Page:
One of the most powerful computers in the world dedicated to climate change, weather and other earth science research will be replaced in 2017 by an even faster machine, officials announced Monday. The Yellowstone supercomputer in Wyoming currently ranks among the 60 fastest in the world. The new supercomputer, to be named Cheyenne, will be at least 2 1/2 times more powerful, the National Center for Atmospheric Research said. Capable of 5.3 quadrillion calculations, or petaflops, per second, Cheyenne will be some 100,000 times faster than a typical home computer. The speed provides unprecedented detail in climate-change predictions, including regional modeling of effects, the center said. A more powerful computer will allow researchers to see results in higher resolution, like a higher density of pixels sharpens images on a television or a stronger telescope brings a greater number of far-off galaxies into focus, explained Rich Loft, the center's director of technology. Scientists since 2012 have been using the Yellowstone supercomputer near Cheyenne for a range of research that also includes modeling air pollution and ocean currents. The atmospheric research center plans to install Cheyenne later this year and put it to work early next year. Questions it might help answer include: - Is the California drought a fluke or due to global climate change? - Can scientists predict the intensity of solar flares - streams of radiation released by the sun that can endanger satellites and astronauts - during an upcoming solar cycle? - How might climate change increase the likelihood of drought and change the extent of arctic sea ice from decade to decade? The Yellowstone computer, located in a business park a few miles west of Cheyenne, put Wyoming's capital on the map as a potential technology hub. Facilities including a huge Microsoft data center have set up nearby since the center opened. The old machine won't shut down when the new one boots up. The computers will be side-by-side for much of next year but won't operate in direct coordination. Time and bandwidth on supercomputers typically gets divvied up among researchers and rarely goes to a single project at a time. "The machine is usually working on dozens of problems at the same time in a kind of mix of jobs that are running on it. Some of those jobs might take a quarter of the machine. Others might take only 1 percent," Loft said. More than 2,200 scientists from more than 300 universities and federal labs have used Yellowstone since 2012. Officials moved to replace the first Yellowstone computer so quickly because of the rapid pace of technology. "Things get better, faster cheaper. That's the whole story of computers," Loft said. "Certainly you know, if you have a phone, it starts to feel clunky after a few years." The Cheyenne supercomputer will be about three times as efficient as Yellowstone, using 90 percent as much electricity but taking up to a third as much space. The machine will be built by Milpitas, California-based Silicon Graphics International Corp. The University Corp. for Atmospheric Research, a consortium of more than 100 North American universities and colleges, oversees the National Center for Atmospheric Research. Both are based in Boulder, Colorado.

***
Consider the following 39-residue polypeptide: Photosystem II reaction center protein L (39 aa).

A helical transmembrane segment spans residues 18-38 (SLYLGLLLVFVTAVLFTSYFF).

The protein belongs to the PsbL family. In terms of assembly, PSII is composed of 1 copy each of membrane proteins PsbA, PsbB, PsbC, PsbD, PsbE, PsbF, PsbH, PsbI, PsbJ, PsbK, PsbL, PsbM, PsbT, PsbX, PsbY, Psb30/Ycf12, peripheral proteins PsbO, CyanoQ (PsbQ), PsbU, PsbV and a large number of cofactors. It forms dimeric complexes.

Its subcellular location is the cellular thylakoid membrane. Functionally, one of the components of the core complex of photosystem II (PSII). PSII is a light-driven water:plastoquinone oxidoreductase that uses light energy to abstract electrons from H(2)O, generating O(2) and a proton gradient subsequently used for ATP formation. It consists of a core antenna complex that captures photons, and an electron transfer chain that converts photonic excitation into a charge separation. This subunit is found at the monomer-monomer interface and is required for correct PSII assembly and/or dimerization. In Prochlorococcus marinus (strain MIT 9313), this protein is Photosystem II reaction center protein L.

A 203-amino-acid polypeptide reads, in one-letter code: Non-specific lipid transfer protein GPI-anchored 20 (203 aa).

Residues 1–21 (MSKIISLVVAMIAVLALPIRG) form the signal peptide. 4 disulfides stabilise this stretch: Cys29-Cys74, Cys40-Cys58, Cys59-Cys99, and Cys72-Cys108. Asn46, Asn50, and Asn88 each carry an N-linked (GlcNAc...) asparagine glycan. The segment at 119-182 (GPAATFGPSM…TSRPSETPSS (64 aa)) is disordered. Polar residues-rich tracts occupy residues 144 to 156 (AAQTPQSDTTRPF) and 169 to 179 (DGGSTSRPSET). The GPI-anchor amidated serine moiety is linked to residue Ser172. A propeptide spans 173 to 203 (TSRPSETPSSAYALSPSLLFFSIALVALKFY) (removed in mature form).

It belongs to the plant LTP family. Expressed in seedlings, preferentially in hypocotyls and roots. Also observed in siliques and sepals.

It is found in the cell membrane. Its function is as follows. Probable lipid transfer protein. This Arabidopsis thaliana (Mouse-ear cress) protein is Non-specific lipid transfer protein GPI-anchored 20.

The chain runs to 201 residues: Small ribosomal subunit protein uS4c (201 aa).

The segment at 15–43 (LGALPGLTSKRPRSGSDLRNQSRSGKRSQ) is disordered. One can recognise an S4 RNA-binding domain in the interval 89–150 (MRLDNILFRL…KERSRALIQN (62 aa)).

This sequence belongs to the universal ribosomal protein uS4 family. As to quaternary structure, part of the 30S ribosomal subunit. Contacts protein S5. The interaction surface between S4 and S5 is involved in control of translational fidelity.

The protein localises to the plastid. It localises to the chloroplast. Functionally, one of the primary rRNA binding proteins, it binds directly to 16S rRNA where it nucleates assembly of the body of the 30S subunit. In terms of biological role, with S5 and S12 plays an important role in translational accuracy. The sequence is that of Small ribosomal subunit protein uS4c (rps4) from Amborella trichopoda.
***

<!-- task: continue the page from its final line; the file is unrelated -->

Home > Press > Nanoprobe development will enable scientists to uncover more DNA secrets Abstract: Scientists at the University of Kent have led a study that has developed a 'nanoprobe', a tenth of the size of a human hair, to help uncover more of the secrets of DNA. New research directed by Dr Neil Kad, of the University's School of Biosciences, has led to the use of the nanoprobe to study how individual proteins interact with DNA. Invisible to the human eye, this tiny triangular probe can be captured using laser tweezers and then moved around inside a microscope chamber. Proteins interact with each other and with other chemical components such as DNA. These interactions are classically studied multiple molecules at a time to provide an average view of their behaviour. This makes understanding how molecules respond to force much more difficult. Scientists at Kent have previously developed a new technology that involves suspending single long strands of DNA between microscopic platforms to form 'tightropes'. Now, by using the nanoprobe, developed at the Rutherford Appleton Laboratory, it is possible to manipulate proteins bound to these tightropes; enabling the action of these proteins to be investigated with unprecedented detail. The development will lead to greater understanding of how proteins attach to DNA, and represents an important step towards a marriage of complex nanodevices and single molecule biology. Researchers hope that in the future the development will enable them to study a large range of molecular interactions directly. About University of Kent stablished in 1965, the University of Kent - the UK's European university - now has almost 20,000 students across campuses or study centres at Canterbury, Medway, Tonbridge, Brussels, Paris, Athens and Rome. It has been ranked: third for overall student satisfaction in the 2014 National Student Survey; 16th in the Guardian University Guide 2016; 23rd in the Times and Sunday Times University Guide 2016; and 22nd in the Complete University Guide 2015. In the Times Higher Education (THE) World University Rankings 2015-16, Kent is in the top 10% of the world's leading universities for international outlook. Kent is ranked 17th in the UK for research intensity (REF 2014). It has world-leading research in all subjects and 97% of its research is deemed by the REF to be of international quality. Along with the universities of East Anglia and Essex, Kent is a member of the Eastern Arc Research Consortium (http://www.kent.ac.uk/about/partnerships/eastern-arc.html). The University is worth £0.7 billion to the economy of the south east and supports more than 7,800 jobs in the region. Student off-campus spend contributes £293.3m and 2,532 full-time-equivalent jobs to those totals. In 2014, Kent received its second Queen's Anniversary Prize for Higher and Further Education. For more information, please click If you have a comment, please us. Issuers of news releases, not 7th Wave, Inc. or Nanotechnology Now, are solely responsible for the accuracy of the content.